Pro Bono

Following New York's lead, California bar officials plan to require pro bono work for admission

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Following New York’s lead, bar officials in California are in the process of developing a pro bono program for law students who plan to practice in the state.

Like the policy adopted by the New York Court of Appeals, which took effect Jan. 1, the California plan requires 50 pro bono hours. However, the New York requirement must be completed before applying for admission to the bar. In California, young lawyers would be allowed to perform the 50 hours of free legal work either before or after they are admitted.

A State Bar of California web page provides additional details about the plan, which must be approved by the state legislature and the California Supreme Court before it is final, according to the Los Angeles Times (sub. req.).

Officials at legal aid organizations say more help representing low-income individuals who can’t afford lawyers is greatly needed. However, some question whether untrained law students and recent law graduates will be an effective substitute for the funding needed to operate legal aid programs under the supervision of experienced attorneys.

One key source of funding, interest from attorney trust accounts, plunged during the recession as interest rates dropped. The total plummeted fom $22.8 million in 2008 to $5.2 million in 2014, the newspaper reports. Meanwhile, funding from other sources, including government grants and private donations, also was cut.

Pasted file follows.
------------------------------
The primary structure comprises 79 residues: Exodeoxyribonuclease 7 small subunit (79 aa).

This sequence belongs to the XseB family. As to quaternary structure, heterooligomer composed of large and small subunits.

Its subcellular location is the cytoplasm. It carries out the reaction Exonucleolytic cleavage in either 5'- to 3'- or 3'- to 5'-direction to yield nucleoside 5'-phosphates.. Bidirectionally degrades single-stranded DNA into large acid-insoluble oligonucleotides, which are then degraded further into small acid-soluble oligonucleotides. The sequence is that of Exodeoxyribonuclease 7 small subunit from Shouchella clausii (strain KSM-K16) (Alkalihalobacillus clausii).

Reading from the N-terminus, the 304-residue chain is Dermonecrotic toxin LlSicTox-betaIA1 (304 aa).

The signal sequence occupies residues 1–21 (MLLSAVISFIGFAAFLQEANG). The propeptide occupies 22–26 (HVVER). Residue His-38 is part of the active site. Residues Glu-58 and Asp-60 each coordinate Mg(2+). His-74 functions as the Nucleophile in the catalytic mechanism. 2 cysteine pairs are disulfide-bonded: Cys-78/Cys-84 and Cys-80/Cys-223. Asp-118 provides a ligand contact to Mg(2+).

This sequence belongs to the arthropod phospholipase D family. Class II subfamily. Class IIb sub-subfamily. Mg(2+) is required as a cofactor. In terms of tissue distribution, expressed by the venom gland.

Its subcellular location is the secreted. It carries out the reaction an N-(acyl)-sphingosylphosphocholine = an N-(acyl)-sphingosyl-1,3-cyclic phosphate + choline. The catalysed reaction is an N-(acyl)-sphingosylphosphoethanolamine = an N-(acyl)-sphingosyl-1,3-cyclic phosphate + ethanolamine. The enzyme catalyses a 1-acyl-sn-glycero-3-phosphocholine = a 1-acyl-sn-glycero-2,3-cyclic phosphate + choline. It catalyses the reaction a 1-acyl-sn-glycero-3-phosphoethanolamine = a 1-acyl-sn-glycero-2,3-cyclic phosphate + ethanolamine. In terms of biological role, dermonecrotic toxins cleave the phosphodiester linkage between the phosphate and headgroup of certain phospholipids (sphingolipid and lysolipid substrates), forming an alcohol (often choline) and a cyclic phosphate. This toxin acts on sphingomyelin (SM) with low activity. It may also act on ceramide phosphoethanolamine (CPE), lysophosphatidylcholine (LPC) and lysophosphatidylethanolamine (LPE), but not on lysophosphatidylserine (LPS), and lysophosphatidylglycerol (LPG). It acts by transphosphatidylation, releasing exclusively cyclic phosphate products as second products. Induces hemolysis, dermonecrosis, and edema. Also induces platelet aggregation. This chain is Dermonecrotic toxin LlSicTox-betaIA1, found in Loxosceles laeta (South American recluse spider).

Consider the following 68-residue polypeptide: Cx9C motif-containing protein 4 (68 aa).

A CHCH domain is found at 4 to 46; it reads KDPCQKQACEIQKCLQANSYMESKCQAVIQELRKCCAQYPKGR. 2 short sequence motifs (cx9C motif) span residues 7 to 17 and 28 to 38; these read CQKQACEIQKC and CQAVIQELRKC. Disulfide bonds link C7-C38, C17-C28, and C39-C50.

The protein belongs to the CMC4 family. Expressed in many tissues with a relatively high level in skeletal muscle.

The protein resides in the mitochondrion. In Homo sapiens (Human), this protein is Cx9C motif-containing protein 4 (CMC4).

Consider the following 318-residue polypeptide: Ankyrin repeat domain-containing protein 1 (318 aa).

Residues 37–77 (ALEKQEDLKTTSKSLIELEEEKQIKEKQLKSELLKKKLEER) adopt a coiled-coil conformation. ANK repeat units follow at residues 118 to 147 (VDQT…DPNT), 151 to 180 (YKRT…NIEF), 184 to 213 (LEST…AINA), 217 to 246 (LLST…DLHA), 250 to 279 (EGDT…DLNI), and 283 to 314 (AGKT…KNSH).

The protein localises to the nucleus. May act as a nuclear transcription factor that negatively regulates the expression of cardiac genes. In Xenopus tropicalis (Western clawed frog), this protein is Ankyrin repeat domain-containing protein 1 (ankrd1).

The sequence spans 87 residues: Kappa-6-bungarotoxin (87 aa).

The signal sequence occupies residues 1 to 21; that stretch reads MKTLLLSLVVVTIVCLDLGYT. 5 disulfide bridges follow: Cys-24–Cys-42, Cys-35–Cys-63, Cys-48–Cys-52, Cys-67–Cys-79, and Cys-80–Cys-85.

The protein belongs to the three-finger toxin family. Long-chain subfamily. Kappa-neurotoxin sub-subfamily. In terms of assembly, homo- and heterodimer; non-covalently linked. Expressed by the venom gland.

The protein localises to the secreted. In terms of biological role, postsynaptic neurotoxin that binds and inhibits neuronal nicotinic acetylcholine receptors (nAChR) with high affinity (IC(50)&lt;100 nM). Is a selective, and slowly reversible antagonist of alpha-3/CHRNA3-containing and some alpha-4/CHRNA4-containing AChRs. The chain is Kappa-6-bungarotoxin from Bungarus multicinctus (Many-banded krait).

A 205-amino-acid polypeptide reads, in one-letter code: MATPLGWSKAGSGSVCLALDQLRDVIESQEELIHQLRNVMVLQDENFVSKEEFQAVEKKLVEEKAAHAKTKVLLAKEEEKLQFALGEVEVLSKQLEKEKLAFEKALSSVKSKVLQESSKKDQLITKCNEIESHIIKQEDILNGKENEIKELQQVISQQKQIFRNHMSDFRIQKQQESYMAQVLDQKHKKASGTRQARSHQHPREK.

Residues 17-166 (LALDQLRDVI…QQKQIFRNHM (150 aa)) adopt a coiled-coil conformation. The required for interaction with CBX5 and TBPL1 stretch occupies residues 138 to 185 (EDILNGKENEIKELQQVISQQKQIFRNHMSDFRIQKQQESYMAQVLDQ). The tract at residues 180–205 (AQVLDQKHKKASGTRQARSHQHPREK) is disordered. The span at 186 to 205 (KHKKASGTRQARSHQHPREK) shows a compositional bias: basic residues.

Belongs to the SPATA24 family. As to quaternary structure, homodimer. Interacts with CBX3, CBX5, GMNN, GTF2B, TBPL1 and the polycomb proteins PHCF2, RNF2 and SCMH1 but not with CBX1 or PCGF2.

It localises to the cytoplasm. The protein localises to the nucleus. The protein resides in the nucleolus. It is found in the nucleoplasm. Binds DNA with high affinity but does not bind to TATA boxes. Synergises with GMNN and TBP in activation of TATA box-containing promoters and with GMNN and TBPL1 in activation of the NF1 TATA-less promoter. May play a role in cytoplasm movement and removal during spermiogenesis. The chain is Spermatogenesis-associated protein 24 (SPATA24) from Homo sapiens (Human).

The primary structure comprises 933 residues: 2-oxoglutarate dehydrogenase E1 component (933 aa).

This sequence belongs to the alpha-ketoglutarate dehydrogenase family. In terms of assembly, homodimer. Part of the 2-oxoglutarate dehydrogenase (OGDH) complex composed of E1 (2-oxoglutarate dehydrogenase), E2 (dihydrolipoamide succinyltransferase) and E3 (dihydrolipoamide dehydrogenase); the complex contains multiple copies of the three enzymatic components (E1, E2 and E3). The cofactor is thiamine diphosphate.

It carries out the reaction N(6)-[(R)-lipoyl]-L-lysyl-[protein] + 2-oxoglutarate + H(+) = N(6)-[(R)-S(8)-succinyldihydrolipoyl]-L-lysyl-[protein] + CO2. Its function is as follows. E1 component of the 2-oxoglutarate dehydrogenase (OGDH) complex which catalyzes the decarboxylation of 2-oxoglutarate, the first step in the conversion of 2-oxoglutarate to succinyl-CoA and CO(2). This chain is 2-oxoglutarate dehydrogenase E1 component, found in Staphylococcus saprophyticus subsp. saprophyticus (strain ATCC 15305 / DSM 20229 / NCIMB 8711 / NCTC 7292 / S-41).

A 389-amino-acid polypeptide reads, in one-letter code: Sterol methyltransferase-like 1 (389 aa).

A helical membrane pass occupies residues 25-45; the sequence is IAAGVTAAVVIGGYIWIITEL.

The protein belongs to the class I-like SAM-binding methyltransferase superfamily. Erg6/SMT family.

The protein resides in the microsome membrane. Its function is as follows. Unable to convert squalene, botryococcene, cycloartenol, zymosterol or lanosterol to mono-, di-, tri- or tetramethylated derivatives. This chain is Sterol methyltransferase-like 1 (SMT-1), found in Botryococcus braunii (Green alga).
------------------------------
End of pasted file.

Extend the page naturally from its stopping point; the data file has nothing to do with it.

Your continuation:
While legal organizations would like to put law students and recent law grads to work on pro bono assignments, they need to train and supervise them and provide office space.

Currently, only 10 percent of the law students who apply to volunteer at the Legal Aid Foundation of Los Angeles are accepted, because the group doesn’t have resources to oversee more more, pro bono director Phong Wong tells the newspaper.

“The need is definitely there. We turn away so many low-income clients because we don’t have the support, the resources to help them,” says Wong. “At the same time, there are all these law students who can be put to use. We just need to figure out how to make it work for the clients that we serve.”

Related coverage:

ABA Journal: “New York’s new rule requires bar applicants to perform 50 hours of pro bono”

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